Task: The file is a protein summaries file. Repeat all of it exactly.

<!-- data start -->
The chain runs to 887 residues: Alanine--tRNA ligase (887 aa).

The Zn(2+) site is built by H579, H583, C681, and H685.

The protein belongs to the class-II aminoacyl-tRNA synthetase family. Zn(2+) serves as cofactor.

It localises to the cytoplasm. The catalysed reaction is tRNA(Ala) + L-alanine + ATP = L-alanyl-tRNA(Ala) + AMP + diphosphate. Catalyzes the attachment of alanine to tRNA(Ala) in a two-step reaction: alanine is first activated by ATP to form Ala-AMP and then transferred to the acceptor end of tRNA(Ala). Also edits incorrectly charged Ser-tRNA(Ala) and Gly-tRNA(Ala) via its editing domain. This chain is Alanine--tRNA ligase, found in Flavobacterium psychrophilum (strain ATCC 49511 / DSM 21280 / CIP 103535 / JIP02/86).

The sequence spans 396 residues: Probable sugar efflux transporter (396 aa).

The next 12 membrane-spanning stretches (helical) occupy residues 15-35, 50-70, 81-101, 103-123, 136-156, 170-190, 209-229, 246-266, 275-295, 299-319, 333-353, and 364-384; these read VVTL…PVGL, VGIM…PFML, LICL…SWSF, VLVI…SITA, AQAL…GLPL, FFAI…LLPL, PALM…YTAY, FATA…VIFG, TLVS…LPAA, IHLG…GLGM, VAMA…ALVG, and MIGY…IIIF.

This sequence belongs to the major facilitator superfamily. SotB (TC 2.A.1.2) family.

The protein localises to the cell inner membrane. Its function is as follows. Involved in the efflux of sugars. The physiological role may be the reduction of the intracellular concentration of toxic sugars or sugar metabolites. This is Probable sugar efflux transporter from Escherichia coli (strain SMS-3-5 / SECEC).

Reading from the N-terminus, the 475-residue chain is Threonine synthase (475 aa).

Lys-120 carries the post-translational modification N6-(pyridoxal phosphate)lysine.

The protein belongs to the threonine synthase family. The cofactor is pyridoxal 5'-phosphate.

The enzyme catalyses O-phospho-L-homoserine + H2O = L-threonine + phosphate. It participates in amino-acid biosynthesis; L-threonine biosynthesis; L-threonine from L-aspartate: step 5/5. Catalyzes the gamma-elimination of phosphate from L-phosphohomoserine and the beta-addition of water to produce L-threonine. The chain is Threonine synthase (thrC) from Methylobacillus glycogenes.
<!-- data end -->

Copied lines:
The chain runs to 887 residues: Alanine--tRNA ligase (887 aa).

The Zn(2+) site is built by H579, H583, C681, and H685.

The protein belongs to the class-II aminoacyl-tRNA synthetase family. Zn(2+) serves as cofactor.

It localises to the cytoplasm. The catalysed reaction is tRNA(Ala) + L-alanine + ATP = L-alanyl-tRNA(Ala) + AMP + diphosphate. Catalyzes the attachment of alanine to tRNA(Ala) in a two-step reaction: alanine is first activated by ATP to form Ala-AMP and then transferred to the acceptor end of tRNA(Ala). Also edits incorrectly charged Ser-tRNA(Ala) and Gly-tRNA(Ala) via its editing domain. This chain is Alanine--tRNA ligase, found in Flavobacterium psychrophilum (strain ATCC 49511 / DSM 21280 / CIP 103535 / JIP02/86).

The sequence spans 396 residues: Probable sugar efflux transporter (396 aa).

The next 12 membrane-spanning stretches (helical) occupy residues 15-35, 50-70, 81-101, 103-123, 136-156, 170-190, 209-229, 246-266, 275-295, 299-319, 333-353, and 364-384; these read VVTL…PVGL, VGIM…PFML, LICL…SWSF, VLVI…SITA, AQAL…GLPL, FFAI…LLPL, PALM…YTAY, FATA…VIFG, TLVS…LPAA, IHLG…GLGM, VAMA…ALVG, and MIGY…IIIF.

This sequence belongs to the major facilitator superfamily. SotB (TC 2.A.1.2) family.

The protein localises to the cell inner membrane. Its function is as follows. Involved in the efflux of sugars. The physiological role may be the reduction of the intracellular concentration of toxic sugars or sugar metabolites. This is Probable sugar efflux transporter from Escherichia coli (strain SMS-3-5 / SECEC).

Reading from the N-terminus, the 475-residue chain is Threonine synthase (475 aa).

Lys-120 carries the post-translational modification N6-(pyridoxal phosphate)lysine.

The protein belongs to the threonine synthase family. The cofactor is pyridoxal 5'-phosphate.

The enzyme catalyses O-phospho-L-homoserine + H2O = L-threonine + phosphate. It participates in amino-acid biosynthesis; L-threonine biosynthesis; L-threonine from L-aspartate: step 5/5. Catalyzes the gamma-elimination of phosphate from L-phosphohomoserine and the beta-addition of water to produce L-threonine. The chain is Threonine synthase (thrC) from Methylobacillus glycogenes.